Free Newsletters - Space News - Defense Alert - Environment Report - Energy Monitor
by Staff Writers
Manila (AFP) March 11, 2014
Philippine coconut oil exports fell 35 percent at the start of this year, driving up global prices, after a super typhoon destroyed millions of trees, an industry group said Tuesday.
In normal times the Philippines accounts for more than 40 percent of world exports in the oil, which is used in daily items such as detergents, bath soap and margarine, according to the United Coconut Association of the Philippines.
Super Typhoon Haiyan, which killed or left missing about 8,000 people in November last year, also destroyed or severely damaged about 10 percent of the nation's coconut trees.
This led to coconut oil exports falling to 143,870 tonnes in January and February, a drop of 35.2 percent for the same period last year, the association said, warning a quick turnaround was impossible.
"It will take several years for the supply to normalise (even) if we replant what has been lost during the typhoon," the association's executive director, Yvonne Agustin, told AFP.
"We are of course projecting a reduction in volume this year, and that would lead to increased prices in the world market."
Agustin said coconut oil prices were already "substantially higher" than before the typhoon, with the commodity currently trading at $1,445 a tonne.
While she could not give exact pre-typhoon prices, the Indonesia-based Asian and Pacific Coconut Community reported on its website that coconut oil sold for $810 a tonne in June last year.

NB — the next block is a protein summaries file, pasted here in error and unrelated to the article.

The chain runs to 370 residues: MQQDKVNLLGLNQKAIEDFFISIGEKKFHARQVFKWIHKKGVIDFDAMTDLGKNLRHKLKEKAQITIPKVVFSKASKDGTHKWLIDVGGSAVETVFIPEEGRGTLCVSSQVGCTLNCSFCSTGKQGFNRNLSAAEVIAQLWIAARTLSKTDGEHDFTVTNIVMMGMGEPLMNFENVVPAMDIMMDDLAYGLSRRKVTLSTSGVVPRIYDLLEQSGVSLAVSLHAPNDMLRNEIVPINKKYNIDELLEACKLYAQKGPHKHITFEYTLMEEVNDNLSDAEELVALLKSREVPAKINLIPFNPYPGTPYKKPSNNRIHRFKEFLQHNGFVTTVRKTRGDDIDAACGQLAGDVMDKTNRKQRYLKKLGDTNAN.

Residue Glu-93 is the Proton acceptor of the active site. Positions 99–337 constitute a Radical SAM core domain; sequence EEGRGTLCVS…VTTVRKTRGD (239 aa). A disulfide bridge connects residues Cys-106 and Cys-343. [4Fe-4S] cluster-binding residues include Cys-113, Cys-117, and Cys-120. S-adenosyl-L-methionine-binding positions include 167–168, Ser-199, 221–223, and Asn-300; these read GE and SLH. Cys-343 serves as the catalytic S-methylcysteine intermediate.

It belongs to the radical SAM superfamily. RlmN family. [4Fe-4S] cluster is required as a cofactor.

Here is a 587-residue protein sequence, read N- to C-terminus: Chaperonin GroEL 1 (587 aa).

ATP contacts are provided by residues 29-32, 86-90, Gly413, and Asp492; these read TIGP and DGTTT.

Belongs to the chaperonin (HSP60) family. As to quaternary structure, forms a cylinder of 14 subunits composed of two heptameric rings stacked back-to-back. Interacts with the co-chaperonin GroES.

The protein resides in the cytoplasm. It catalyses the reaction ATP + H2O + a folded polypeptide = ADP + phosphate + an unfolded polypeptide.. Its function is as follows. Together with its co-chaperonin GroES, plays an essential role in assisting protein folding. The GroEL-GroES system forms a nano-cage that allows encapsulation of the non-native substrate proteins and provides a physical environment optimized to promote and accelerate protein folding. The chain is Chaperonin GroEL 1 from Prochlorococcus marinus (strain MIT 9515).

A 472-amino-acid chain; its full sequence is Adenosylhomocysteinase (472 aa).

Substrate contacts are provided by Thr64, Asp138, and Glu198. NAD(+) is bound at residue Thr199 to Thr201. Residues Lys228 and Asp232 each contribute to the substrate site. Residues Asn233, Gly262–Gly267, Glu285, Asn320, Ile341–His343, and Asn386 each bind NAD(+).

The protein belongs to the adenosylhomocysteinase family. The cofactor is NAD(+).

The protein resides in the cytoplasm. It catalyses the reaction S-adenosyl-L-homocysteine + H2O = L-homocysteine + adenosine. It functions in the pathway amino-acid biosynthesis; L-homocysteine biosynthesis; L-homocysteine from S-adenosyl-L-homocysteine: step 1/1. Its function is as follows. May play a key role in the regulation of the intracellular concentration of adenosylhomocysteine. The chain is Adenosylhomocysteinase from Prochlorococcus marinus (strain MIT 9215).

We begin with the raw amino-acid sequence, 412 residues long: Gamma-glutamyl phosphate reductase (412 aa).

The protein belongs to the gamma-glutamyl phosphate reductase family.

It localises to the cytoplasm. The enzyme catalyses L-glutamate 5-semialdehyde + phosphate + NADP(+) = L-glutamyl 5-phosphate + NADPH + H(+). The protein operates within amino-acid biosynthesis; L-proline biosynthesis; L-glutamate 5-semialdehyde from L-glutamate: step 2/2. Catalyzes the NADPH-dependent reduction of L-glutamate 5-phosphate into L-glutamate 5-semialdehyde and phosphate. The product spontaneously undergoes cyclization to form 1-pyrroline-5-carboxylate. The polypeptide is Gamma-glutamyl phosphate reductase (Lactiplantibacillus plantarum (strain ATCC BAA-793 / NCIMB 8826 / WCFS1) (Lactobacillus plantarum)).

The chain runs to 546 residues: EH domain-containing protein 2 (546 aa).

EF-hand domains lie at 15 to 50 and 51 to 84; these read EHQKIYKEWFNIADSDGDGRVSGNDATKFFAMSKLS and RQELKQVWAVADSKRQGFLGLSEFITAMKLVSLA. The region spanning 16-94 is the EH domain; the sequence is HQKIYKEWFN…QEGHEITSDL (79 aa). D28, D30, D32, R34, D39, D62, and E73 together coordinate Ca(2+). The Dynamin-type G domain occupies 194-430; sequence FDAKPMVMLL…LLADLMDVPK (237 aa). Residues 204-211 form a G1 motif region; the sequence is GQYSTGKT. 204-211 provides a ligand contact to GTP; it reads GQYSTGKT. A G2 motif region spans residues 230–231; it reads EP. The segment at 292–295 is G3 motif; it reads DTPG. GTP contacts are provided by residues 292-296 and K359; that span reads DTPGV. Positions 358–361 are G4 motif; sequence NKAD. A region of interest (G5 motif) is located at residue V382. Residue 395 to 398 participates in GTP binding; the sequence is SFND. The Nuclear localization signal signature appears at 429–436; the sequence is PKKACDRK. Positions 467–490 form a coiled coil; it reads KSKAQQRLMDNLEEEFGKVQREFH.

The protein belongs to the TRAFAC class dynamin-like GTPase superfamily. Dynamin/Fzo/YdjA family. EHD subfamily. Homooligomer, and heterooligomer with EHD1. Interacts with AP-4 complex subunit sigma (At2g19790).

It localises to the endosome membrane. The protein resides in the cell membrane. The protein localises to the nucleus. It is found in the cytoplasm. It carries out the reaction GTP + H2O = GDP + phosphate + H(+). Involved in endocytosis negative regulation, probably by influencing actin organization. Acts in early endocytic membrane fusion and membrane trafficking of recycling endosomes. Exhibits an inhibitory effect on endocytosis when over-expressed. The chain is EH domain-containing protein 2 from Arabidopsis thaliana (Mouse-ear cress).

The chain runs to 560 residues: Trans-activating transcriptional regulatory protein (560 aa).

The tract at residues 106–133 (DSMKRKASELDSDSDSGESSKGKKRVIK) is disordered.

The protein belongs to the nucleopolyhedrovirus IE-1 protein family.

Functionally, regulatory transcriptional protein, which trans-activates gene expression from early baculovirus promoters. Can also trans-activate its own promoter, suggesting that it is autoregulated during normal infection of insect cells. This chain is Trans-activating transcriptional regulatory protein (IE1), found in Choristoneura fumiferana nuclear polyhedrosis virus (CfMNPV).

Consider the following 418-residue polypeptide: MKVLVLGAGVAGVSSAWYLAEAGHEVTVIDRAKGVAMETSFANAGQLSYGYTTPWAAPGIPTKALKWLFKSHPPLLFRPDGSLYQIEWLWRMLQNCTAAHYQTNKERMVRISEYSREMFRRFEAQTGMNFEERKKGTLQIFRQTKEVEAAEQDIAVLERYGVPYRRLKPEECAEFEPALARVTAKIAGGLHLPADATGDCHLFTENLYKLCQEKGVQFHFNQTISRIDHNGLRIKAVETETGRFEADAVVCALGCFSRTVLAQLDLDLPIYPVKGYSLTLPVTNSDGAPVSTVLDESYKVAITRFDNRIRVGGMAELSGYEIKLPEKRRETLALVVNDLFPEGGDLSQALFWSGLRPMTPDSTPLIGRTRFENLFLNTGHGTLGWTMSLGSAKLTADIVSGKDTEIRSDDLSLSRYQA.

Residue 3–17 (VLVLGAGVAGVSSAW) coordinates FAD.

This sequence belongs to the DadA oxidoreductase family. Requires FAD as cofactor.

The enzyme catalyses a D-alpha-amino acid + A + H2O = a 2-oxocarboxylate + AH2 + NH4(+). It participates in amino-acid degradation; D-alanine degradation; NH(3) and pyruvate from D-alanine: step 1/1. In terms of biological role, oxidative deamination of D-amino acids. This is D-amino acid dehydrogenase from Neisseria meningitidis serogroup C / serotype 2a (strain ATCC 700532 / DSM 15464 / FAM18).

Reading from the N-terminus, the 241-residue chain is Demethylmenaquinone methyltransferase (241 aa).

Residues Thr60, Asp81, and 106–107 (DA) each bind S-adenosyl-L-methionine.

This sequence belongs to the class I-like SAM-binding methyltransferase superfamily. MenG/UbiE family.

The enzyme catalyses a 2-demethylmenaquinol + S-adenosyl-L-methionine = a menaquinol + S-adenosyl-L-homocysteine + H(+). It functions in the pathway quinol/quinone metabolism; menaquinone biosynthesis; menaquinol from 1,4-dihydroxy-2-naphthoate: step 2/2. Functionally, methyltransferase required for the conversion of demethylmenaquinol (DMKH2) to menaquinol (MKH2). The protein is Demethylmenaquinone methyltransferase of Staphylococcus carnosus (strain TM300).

Farming Today - Suppliers and Technology
|The content herein, unless otherwise known to be public domain, are Copyright 1995-2014 - Space Media Network. All websites are published in Australia and are solely subject to Australian law and governed by Fair Use principals for news reporting and research purposes. AFP, UPI and IANS news wire stories are copyright Agence France-Presse, United Press International and Indo-Asia News Service. ESA news reports are copyright European Space Agency. All NASA sourced material is public domain. Additional copyrights may apply in whole or part to other bona fide parties. Advertising does not imply endorsement, agreement or approval of any opinions, statements or information provided by Space Media Network on any Web page published or hosted by Space Media Network. Privacy Statement All images and articles appearing on Space Media Network have been edited or digitally altered in some way. Any requests to remove copyright material will be acted upon in a timely and appropriate manner. Any attempt to extort money from Space Media Network will be ignored and reported to Australian Law Enforcement Agencies as a potential case of financial fraud involving the use of a telephonic carriage device or postal service.|